Vol 1 No 10 Spring/Summer 2004
The Dom of the Gaza Strip:
A DRC Update, June 2004
by Allen Williams
Since the last DRC Update on the Gaza Strip in 2002 the political situation in the region has changed little. However, additional information about the Dom community living there has advanced. The newfound data corrects earlier perceptions and augments other less detailed reports.
During the final quarter of 2003 a food security assessment regarding the West Bank and Gaza Strip was released by the Food and Agriculture Organization in cooperation with the World Food Programme and the United Nations Relief and Works Agency. The following statement from that report adequately summarizes the general state of the Dom in these Palestinian areas.
With rising poverty and unemployment, the food security situation has considerably deteriorated over the past three years, with four out of ten Palestinians food insecure. [From the Executive Summary of the Food Security Assessment report]
Due to limitations in funding and physical dangers to workers, the United Nations’ food distribution program has slowed. The Dom have benefited from other UN programs (particularly education programs); however, with the reduced food aide the Dom are among that portion of society that is increasingly vulnerable.
In response to requests for assistance, money from the Dom Research Center’s Relief and Development fund was released for the purchase and distribution of food items in the Dom communities. This hunger relief effort was carried out May 9-12, 2004. Dom communities in three primary areas received the attention of this assistance program: several neighborhoods of Gaza City, Khan Yunus (south of Gaza City), and the border town of Rafah. Local Dom who participated as members of the distribution team reported that according to their knowledge of the Dom population all the Dom families of the Gaza Strip had received food. Based on the number of families assisted, new population estimates range between 5,500 to 6,000 Dom individuals in the Gaza Strip. Included in that number are some 400-450 Dom from Egypt who were “trapped” there in 1967. These overall population figures are 5 to 6 times higher than previously thought.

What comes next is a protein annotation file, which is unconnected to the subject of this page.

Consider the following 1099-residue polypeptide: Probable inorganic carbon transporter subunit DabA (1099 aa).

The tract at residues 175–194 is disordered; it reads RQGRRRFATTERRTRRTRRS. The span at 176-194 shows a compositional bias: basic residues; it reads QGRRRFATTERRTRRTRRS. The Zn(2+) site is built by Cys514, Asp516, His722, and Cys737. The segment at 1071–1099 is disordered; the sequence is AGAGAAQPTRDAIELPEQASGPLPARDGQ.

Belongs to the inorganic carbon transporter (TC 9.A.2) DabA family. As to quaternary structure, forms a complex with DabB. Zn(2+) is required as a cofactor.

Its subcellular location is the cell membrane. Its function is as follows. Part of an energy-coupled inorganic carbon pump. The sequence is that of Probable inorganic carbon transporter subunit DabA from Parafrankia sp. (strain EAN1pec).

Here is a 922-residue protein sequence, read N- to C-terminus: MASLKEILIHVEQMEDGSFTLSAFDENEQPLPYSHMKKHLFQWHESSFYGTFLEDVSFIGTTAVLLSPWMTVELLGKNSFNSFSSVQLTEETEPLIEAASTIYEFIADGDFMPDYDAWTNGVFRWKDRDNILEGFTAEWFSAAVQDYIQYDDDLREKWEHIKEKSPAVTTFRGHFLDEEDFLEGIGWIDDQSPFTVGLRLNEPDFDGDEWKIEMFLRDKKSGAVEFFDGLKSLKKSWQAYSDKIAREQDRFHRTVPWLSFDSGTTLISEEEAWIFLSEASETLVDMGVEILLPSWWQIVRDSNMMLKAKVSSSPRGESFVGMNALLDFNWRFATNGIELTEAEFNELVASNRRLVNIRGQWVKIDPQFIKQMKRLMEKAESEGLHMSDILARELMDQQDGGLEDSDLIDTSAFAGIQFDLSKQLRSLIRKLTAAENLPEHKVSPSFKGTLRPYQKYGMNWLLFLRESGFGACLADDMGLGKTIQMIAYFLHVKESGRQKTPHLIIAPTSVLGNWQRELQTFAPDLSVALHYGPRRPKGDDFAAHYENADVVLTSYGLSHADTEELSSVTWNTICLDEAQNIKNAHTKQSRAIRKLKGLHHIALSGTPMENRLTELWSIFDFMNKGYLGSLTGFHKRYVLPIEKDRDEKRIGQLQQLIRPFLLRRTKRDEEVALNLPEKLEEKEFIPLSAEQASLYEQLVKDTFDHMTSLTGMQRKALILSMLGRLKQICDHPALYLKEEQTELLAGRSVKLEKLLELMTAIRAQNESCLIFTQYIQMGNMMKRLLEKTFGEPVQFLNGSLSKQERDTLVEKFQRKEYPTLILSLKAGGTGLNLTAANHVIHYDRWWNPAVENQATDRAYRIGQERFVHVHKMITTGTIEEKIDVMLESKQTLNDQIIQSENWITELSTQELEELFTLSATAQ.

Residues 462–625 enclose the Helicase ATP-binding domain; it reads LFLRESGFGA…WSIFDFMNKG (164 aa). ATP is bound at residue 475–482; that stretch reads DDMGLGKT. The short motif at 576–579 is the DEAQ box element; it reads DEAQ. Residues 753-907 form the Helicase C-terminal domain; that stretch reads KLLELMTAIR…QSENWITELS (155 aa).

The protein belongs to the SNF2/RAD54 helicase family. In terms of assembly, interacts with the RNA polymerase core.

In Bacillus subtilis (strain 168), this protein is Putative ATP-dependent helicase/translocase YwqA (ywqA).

The Dom living in the southern border town of Rafah have proven to be the most vulnerable in terms of housing and maintaining adequate food supplies. The “Brazil Camp” of Rafah is contiguous with the Egypt-Gaza border. In an attempt to insure its security, Israel has demolished the houses along this border to create a security zone. Among the displaced residents of this area were Dom families. After losing their homes some built shacks from the rubble and the superfluous materials they could gather. Other families now live in tents—usually supplied by the United Nations. But some of the families have been reduced to living in abandoned cars and uninhabited, substandard buildings. Still others moved to the homes of their relatives in other cities as a coping mechanism, thus placing a heavy burden on their kinsmen.
The distribution team also learned that the Dom have participated in the United Nations’ education efforts. Approximately 75% of the children are enrolled in school. This is probably the highest percentage of any Dom community in the Middle East and North Africa. Additionally, there are many adults among the Dom who have achieved high levels of education and employment. As the political situation is resolved, or at least the tensions abate, the people have the potential for returning to gainful employment and providing for themselves. However, if the current level of hostilities and crisis continue, the imposed dependency of both the Palestinians and the Dom on outside sources of assistance will continue also.
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